On Sonia Delaunay
“Let the colors crash and see what happens.”
Legendary artist Sheila Hicks about Sonia Delaunay that she met at a very early stage of her career. Read more …
“Mighty powerful and mighty brave. The way she uses intense black and intense white and the colors swim within those ranges. In my work, I am reluctant to go to the range from intense black to intense white. I try to make magic in between. Delaunay has another kind of approach, which is really: Let the colors crash and see what happens. Thank god someone saved her work. It’s wonderful.”
Sonia Delaunay was born into a Jewish family in Odessa, Russia (now Ukraine), as Sara Élievna Stern. Her parents gave her up for adoption to her mother’s well-off brother, Henri Terk, in St. Petersburg. She spent her childhood immersed in art and art books, took French, German, and English lessons, and went on European vacations with her family.
At age 18, she moved to Karlsruhe, Germany, to attend art school. A few years later, she went on to Paris to continue her education surrounded by the latest trends in the world centre of modern art. Delaunay briefly explored figurative painting, but above all, she cultivated colour in abstract compositions, in painting and design, from 1911 and up to her death in 1979, at age 94.
In 1910, Sonia Terk married Robert Delaunay (1885-1941), a painter her age. The two artists worked closely together in an ongoing exchange of artistic ideas until Robert’s untimely death in 1941. Sonia and Robert Delaunay had a vast network across the European and Russian art scenes. Their home in Paris was a meeting place for avant-garde artists and writers before and after World War I. Sonia and Robert worked closely together to develop a visual vocabulary based on rhythmic compositions of coloured planes – a colourful take on Cubism that their friend, the influential poet Guillaume Apollinaire, dubbed Orphism. Personally, Sonia Delaunay preferred the term Simultané, which even became a trademark and brand for her design and fashion work. Dynamic colour interaction was foundational to all of Sonia Delaunay’s work. Moreover, she was concerned with the interaction between different art forms, especially between the experimental poetry and the abstract vocabulary of her day.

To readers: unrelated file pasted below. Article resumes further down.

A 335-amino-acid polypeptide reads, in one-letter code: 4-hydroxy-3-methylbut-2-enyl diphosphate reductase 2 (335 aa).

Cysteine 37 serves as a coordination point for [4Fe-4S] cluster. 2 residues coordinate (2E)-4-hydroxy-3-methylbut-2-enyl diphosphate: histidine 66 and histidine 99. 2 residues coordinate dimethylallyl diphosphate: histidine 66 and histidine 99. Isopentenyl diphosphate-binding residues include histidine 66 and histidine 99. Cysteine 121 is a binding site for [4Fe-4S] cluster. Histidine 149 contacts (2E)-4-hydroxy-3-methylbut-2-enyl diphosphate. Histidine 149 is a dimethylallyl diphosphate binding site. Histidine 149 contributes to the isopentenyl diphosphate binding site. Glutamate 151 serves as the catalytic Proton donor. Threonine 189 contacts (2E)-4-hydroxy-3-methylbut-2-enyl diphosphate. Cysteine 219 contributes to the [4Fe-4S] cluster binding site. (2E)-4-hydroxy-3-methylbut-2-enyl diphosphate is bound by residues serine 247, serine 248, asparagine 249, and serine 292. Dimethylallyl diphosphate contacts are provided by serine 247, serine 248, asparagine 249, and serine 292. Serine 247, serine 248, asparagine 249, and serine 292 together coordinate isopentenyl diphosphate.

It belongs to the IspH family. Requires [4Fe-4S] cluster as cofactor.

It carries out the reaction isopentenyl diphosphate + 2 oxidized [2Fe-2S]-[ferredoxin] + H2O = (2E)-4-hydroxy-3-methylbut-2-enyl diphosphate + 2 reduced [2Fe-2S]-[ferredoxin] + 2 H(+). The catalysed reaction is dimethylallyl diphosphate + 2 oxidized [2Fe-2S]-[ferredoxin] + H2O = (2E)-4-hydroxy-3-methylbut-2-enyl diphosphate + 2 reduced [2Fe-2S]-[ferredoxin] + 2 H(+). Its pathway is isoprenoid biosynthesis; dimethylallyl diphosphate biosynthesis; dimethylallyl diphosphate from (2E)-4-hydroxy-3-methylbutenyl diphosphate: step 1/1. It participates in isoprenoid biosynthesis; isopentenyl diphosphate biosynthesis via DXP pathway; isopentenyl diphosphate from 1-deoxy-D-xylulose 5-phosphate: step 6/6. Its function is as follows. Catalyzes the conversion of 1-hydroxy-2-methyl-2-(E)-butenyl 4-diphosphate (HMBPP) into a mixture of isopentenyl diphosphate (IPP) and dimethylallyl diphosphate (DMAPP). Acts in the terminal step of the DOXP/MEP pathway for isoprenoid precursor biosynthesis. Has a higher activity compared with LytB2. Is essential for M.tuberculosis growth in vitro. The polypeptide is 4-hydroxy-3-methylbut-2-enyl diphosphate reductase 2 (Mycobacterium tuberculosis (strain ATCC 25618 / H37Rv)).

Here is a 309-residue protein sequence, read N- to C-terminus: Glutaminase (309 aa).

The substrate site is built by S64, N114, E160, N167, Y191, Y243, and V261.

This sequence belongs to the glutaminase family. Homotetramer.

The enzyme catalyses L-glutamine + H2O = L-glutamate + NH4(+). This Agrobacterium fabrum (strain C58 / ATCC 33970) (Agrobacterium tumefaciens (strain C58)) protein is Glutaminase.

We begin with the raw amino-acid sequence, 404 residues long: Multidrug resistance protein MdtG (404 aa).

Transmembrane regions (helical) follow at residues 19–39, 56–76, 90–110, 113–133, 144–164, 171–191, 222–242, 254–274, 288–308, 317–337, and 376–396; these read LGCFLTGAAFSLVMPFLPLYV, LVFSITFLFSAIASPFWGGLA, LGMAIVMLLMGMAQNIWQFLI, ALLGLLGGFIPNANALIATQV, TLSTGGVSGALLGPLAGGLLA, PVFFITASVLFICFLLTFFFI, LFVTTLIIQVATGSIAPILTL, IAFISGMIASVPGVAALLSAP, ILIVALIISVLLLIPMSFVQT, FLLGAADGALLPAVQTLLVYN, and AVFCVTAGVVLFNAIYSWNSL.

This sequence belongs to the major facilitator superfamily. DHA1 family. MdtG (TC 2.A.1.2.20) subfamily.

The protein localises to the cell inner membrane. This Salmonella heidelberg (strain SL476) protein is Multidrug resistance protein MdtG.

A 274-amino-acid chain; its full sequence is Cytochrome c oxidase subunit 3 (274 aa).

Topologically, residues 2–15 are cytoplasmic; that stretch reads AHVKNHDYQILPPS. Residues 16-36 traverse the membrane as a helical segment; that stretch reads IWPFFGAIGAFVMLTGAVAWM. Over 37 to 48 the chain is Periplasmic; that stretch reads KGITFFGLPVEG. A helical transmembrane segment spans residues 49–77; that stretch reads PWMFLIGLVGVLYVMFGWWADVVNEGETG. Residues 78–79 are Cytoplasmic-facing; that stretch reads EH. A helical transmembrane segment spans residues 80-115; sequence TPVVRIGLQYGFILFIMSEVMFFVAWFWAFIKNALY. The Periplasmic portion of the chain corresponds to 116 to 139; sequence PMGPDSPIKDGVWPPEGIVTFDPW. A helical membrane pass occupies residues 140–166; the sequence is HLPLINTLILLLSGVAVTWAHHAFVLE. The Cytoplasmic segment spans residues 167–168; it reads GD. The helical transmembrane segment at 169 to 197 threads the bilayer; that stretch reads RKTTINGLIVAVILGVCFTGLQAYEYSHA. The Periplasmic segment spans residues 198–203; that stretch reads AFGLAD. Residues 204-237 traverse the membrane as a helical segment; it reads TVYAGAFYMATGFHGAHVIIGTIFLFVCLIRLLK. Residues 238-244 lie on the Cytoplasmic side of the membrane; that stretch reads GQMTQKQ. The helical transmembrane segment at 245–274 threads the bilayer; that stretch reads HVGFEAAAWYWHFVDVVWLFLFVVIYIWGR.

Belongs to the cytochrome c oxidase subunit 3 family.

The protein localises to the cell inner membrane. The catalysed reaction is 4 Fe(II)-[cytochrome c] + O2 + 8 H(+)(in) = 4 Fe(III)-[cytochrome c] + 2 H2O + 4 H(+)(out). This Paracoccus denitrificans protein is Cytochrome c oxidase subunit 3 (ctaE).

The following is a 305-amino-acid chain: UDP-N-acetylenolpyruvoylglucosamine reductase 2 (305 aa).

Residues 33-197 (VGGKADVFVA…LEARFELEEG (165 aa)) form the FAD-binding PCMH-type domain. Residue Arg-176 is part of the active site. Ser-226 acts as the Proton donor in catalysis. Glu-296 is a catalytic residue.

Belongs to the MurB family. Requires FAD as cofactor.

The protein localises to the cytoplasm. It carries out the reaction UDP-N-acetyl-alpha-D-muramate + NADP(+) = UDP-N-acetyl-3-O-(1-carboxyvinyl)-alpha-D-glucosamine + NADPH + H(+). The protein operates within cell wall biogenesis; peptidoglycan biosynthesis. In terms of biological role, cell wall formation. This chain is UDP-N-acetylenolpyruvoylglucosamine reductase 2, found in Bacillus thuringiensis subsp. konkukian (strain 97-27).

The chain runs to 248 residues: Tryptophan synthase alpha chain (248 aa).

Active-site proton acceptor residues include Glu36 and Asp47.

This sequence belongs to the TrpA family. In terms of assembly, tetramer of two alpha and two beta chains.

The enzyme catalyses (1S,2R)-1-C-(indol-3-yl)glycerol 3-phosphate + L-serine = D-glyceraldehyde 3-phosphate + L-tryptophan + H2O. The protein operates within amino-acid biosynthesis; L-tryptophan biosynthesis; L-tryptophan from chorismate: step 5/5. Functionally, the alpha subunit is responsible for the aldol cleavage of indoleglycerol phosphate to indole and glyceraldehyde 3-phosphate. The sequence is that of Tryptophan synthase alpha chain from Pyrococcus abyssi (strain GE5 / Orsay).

Sonia Delaunay was among the pioneers in developing and disseminating abstract art in the 1910s. She did not work with painting only but swung freely between isms and roles across the boundary between “art” and “craft”, both as an avant-gardist and an entrepreneur and was a forerunner of contemporary experimental collaborations in art and design. Linking abstract art and fashion, she helped compose the modern woman of the 1920s while embodying one herself in her lifelong artistic project to connect the new abstract vocabulary with vibrant modern life. For too long, her diverse practice excluded her from the modernist canon, primarily focused on the development of abstract painting and the differences between the isms, whilst Delaunay had a foot in many camps.
Sheila Hicks was born in Hastings, Nebraska and received her BFA and MFA degrees from Yale University. She received a Fulbright scholarship in 1957-58 to paint in Chile. While in South America, she developed her interest in working with fibres. After founding workshops in Mexico, Chile, and South Africa and working in Morocco and India, she now divides her time between her Paris studio and New York.
Hicks has exhibited internationally in both solo and group exhibitions. She was included in the 2017 Venice Biennal, 2014 Whitney Biennial in New York, the 2012 São Paulo Biennial in Brazil. Recent solo presentations include Lignes de Vie at the Centre Pompidou in Paris in 2018, Free Threads 1954-2017 Museo Amparo, Mexico, Pêcher dans La Rivière at the Alison Jacques Gallery, London (2013). A major retrospective Sheila Hicks: 50 Years debuted at the Addison Gallery of American Art and travelled to the Institute of Contemporary Art, Philadelphia and the Mint Museum, Charlotte, NC.
Hicks‘ work is in the collections of the Metropolitan Museum of Art and the Museum of Modern Art, New York City; Museum of Fine Arts Boston; The Art Institute of Chicago; the Victoria & Albert Museum, London; Stedelijk Museum, Amsterdam; Centre Pompidou, Paris; the Museum of Modern Art, Tokyo; Museo de Bellas Artes, Santiago; solo exhibitions at the Seoul Art Center, Korea; Israel Museum, Jerusalem.
Sheila Hicks was interviewed by Marc-Christoph Wagner at the Musée d’Art Moderne de la Ville de Paris in November 2021. The painting shown in the video is Sonia Delaunay’s Rythme, décoration pour le Salon des Tuileries from 1938.
Camera: Mark Nickels
Edit: Jarl Therkelsen Kaldan
Produced by: Marc-Christoph Wagner
Copyright: Louisiana Museum of Modern Art, 2022
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